Two Hunts on Ulmo

6 Mar

In order to talk more specifically about fields on my P, I’ve decided to give them nicknames. I’ve been concentrating recently on a field I’ve called Ulmo. It’s where I took the landowner’s son when he found his Roman (apparently a family of Constantine nummus circa 340 A.D.). On two consecutive hunts (three if you count the one with the farmer’s son), Ulmo has given up Roman. The third day this was a very nice coin with victory on the reverse.

IMG_0580 IMG_0579 IMG_0565

March 2, 2015

The great find of the day (besides a grotty Roman) was my first Cartwheel penny, so called because of the thick rim around the periphery of the coin. They are massive and quite rare, from the reign of George III. They were produced for three years, but they all bear the mint year 1797. I’ve put the coin delicately into some olive oil to see if some of the encrustations can be teased away without damaging it.

Cartwheel Penny

Cartwheel Penny

IMG_0547 IMG_0546 IMG_0545

Cartwheel Penny

Cartwheel Penny

March 3, 2015

For this hunt I returned to Ulmo and fields adjacent. In my first hole I dug up the Roman pictured above. Anni thinks it is likely a local contemporary copy, because the victory on the reverse is facing the wrong way. This would make the coin quite rare and potentially valuable. It is currently being recorded for the PAS. Other finds included musket balls (up to a frightening caliber) and my first crotal bell, which happened to be complete. On a field I’ve called Oscar Wilde, I found a little silver-looking (but probably not silver) bow pin, as well as a George V penny (1918) in reasonable nick. Oh, and a fork…

IMG_0582

On Wednesday the Ashmolean Museum held their monthly find identification service. I invited my landowner to come along with me and bring the coin his son had found. The event is a great resource, with Anni Byard and three or four other archaeologists and numismatists on hand at a long table to meet with members of the public and ID finds. There is also the possibility to leave finds with the team for recording. I was very pleased that my farmer friend agreed to do so. The whole thing is like something out of Antiques Roadshow, with four lamps in a row to provide extra light, and the row of experts and the public bent toward each other, heads down over the objects under consideration. I turned twelve objects over to Anni for recording, though some are no doubt modern red herrings. Afterward, the farmer took me out to lunch at a local Thai restaurant. A lovely day all round.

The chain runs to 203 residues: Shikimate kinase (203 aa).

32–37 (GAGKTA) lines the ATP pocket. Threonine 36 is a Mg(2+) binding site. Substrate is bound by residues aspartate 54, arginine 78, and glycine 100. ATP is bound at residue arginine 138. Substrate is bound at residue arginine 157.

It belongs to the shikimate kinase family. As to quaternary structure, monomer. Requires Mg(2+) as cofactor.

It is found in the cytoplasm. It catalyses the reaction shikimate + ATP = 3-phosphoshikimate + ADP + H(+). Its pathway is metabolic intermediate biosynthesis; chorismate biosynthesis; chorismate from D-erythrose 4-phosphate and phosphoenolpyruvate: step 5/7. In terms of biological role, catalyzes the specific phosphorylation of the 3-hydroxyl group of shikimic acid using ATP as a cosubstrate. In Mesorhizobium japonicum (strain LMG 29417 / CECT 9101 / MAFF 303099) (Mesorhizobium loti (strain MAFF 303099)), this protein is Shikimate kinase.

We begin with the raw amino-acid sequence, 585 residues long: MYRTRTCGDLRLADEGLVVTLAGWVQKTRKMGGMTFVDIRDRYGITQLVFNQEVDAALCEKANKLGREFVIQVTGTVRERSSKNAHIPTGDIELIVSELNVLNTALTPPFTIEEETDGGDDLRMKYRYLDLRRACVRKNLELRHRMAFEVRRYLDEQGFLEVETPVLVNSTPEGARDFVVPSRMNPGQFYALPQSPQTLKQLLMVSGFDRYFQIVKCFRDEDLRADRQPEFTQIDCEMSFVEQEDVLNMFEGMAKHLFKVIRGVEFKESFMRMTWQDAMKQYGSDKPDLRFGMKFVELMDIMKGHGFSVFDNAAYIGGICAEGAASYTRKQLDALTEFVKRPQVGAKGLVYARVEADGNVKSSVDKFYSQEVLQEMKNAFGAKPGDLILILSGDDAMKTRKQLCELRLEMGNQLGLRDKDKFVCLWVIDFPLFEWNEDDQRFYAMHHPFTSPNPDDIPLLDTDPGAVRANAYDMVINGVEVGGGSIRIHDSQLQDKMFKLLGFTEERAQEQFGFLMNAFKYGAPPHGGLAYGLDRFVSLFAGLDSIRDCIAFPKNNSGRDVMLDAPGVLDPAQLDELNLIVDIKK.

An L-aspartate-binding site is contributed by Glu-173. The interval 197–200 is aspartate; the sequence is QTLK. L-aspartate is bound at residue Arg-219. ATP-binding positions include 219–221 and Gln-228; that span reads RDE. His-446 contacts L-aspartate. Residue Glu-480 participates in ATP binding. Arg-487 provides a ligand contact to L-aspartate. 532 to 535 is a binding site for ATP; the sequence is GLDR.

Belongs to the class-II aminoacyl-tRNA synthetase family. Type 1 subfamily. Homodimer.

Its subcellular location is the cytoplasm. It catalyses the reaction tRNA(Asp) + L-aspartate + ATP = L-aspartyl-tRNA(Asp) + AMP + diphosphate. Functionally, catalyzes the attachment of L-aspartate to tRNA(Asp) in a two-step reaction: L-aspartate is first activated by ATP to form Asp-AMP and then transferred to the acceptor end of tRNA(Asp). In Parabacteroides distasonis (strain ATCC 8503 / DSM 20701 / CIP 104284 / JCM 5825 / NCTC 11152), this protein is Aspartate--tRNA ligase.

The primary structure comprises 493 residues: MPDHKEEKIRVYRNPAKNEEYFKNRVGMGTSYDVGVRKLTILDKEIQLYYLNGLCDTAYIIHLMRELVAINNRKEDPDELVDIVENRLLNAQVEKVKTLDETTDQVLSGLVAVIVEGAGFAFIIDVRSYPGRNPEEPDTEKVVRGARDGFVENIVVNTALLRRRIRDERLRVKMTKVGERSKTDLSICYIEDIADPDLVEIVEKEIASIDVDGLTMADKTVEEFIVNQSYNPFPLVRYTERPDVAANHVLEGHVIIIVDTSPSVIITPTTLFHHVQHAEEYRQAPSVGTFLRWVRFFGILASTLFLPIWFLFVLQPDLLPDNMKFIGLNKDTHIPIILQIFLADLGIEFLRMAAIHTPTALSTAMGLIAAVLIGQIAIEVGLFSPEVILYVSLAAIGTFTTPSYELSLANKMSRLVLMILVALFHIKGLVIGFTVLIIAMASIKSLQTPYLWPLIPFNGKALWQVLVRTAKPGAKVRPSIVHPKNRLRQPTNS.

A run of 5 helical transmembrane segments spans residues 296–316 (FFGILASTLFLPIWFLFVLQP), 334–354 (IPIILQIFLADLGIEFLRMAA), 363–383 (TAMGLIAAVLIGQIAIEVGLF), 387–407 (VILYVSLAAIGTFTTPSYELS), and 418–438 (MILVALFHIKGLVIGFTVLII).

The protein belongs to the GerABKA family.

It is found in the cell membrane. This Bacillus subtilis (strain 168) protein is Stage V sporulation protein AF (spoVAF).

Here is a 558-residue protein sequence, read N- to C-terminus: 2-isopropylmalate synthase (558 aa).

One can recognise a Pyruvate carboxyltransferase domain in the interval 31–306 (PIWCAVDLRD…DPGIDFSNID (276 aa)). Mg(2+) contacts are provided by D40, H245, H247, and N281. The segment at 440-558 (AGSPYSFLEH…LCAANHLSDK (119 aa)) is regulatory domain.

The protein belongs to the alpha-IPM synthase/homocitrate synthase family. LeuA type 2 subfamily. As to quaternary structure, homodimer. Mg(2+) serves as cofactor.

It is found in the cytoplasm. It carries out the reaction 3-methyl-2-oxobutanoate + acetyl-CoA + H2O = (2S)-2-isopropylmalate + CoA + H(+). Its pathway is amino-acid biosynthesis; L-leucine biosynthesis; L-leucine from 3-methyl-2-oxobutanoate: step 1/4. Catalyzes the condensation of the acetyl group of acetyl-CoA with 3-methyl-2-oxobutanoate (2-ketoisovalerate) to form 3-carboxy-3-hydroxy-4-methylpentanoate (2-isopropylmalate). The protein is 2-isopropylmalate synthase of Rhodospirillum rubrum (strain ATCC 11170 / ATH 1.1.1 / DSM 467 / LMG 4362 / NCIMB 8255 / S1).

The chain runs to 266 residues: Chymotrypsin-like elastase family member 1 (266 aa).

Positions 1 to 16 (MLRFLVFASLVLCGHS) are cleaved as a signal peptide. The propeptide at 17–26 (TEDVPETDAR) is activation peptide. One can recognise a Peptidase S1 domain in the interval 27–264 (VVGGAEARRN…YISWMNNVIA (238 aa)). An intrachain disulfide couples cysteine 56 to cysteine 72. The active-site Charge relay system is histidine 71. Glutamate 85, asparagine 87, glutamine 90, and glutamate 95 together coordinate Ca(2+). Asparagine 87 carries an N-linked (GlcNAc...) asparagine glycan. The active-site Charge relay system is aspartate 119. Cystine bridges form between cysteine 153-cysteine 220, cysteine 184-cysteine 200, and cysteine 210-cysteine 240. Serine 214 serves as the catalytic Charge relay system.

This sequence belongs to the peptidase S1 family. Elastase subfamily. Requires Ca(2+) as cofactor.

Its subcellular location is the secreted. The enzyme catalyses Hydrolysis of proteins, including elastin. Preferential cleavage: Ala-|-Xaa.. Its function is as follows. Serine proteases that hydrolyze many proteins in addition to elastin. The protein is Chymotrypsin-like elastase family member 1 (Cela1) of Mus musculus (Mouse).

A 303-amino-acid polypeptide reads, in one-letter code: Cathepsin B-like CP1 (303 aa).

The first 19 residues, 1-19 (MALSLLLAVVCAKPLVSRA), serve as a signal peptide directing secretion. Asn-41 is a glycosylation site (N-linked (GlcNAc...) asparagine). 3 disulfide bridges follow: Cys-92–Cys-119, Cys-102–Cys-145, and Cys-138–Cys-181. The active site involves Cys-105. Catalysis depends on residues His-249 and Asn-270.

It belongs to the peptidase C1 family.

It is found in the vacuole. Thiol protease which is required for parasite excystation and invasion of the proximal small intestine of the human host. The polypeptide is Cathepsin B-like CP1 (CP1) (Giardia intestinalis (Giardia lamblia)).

Update: The bow pin found on Oscar Wilde has a lion silver hallmark on the back, so it may indeed be silver after all!

Advertisements

Leave a Reply

Fill in your details below or click an icon to log in:

WordPress.com Logo

You are commenting using your WordPress.com account. Log Out / Change )

Twitter picture

You are commenting using your Twitter account. Log Out / Change )

Facebook photo

You are commenting using your Facebook account. Log Out / Change )

Google+ photo

You are commenting using your Google+ account. Log Out / Change )

Connecting to %s

%d bloggers like this: